The diploma and black box challenge
This twins often joke at the expense of each other but it is always in good humour, for come adversity, they are a team; like any other siblings, maybe more, because they are twins and more attached, said their mother. To which their father, Dr Waddah agreed, and said, “When they were told at International Centre for Culinary Arts, Dubai (ICCA) that they are too young for a professional cooking course, they were not deterred. Instead, they came together and challenged older students at the academy for a black box challenge.”
A black box challenge is a cooking competition between two teams, where a box of ingredients are handed to them, and within a limited timeframe, they have to use the ingredients to prepare a unique dish.
It was their determination and perseverance that got them through the course. There were obstacles, and many people criticised them when they decided to join the professional course. Many older students could not comprehend how such a young duo could compete or even be on a par with them. But Abdulrahman and Maitha proved that age is just a number.
Working hard and believing in themselves, Abdulrahman and Maitha became UAEs youngest national twin chefs to get a Diploma in Cookery from the International Centre for Culinary Arts (ICCA), Dubai. Abdulrahman said: “The final test was a three-course meal, and we did not know what we were to cook until the test started, but I was pretty confident.” So was Maitha, “I was very nervous at the start, but by the end, I was confident, and I passed with a good mark as well.”
The certification did not come easy, and it involved three months of theoretical studies and labour intensive work in the kitchen. “It was like military training. The twins would wake up at 6am and go for their training, which involved long hours of standing. Right from cleaning dishes, to chopping vegetables, with minimal breaks, they did get to experience what goes on in a professional kitchen,” said Dr Waddah. “And not just that, there were theoretical studies and exams involved as well,” added Hind.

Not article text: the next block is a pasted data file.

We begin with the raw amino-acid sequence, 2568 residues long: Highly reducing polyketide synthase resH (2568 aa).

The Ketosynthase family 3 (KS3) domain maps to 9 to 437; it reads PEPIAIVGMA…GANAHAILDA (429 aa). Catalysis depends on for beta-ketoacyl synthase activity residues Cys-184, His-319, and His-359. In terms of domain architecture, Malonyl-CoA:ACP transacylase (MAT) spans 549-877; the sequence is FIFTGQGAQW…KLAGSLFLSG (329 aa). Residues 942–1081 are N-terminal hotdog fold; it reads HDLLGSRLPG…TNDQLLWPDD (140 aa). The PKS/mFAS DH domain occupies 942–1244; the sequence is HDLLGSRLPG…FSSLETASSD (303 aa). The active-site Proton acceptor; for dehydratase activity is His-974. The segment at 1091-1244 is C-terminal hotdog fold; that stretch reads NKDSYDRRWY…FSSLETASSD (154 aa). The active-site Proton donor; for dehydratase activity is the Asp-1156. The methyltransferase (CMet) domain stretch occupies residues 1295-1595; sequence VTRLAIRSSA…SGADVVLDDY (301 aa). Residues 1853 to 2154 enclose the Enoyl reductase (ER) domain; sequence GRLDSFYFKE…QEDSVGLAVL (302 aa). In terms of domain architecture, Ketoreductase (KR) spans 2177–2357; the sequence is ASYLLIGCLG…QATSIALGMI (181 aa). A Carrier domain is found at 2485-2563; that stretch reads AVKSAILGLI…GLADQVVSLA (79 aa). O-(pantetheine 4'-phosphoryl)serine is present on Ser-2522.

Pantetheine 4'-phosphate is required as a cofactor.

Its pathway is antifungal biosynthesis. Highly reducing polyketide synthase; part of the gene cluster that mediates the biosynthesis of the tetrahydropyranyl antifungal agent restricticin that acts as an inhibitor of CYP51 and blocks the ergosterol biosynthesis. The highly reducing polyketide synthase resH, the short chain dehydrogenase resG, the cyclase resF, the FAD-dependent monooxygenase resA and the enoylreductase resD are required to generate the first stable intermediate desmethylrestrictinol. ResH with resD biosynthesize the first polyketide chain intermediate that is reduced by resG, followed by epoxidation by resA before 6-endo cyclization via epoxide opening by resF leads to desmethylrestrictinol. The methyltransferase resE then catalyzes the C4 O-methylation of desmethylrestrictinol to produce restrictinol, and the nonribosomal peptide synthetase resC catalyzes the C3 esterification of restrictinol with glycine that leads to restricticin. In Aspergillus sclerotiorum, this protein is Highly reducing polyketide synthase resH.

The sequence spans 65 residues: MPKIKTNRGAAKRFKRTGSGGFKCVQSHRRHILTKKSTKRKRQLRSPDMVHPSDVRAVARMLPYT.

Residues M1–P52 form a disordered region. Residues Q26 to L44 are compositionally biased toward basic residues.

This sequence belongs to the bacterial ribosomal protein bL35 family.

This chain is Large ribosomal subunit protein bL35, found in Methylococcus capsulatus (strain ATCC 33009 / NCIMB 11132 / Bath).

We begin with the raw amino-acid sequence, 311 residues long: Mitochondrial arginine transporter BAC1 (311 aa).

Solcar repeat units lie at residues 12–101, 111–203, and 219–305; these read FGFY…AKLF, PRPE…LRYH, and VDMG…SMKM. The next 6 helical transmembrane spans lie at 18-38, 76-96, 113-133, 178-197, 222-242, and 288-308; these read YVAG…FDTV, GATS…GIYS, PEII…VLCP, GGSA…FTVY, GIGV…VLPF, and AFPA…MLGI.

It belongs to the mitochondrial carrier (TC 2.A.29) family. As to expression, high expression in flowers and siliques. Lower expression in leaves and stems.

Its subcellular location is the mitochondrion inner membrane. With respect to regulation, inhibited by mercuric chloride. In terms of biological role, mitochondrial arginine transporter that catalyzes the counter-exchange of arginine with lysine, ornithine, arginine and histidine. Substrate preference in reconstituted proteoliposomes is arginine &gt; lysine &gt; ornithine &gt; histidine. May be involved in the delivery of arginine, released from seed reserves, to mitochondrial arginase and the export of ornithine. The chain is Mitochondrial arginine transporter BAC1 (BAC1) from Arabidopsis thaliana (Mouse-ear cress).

Cooking taught the twins to be responsible
Not only did they earn a professional degree, but by the end of the course, they became more responsible. To which Abdulrahman said: “I think the diploma was a very challenging and tough course that changed us.” His mother added: “To go to school, they started waking up early, setting their own alarms and even started making a to-do list for their tasks. Abdulrahman became more structured and disciplined when it came to academics. They both realised that if you put more effort, you will see better results.” Whereas for Maitha, she became more conscious of the cooking processes. “We are more conscious about the storage temperatures and hygiene as before we didn’t know much about the science, health and safety in cooking, as well as the different techniques,” she said.
Their personality types complement each other in the kitchen. Dr Waddah said. “He is the more energetic but she is the one who is more resilient and has a stronger personality.” Their passion for cooking unites them and brings the family together.
A family that travels and cooks together
It might come as a surprise, but not many people believe that the twins have not eaten burgers and other junk food from famous fast-food chains, said their mother. Instead, they have always been fond of fresh home-cooked meals, including watching how they are prepared. Dr Waddah said: “Even when we travel, we rent out properties that have a kitchen because we cannot keep eating outside for so many days.”
But this does not restrict them from trying out new and different cuisines. “We enjoy different cuisines, and we like to try as many cuisines as possible to get to know other countries food cultures,” Maitha said. They want to continue working on their skills and enriching their knowledge in the future. Abdulrahman added: “Maybe we would like to associate on a part-time basis with some good restaurants and cafes; maybe take cooking even more seriously.”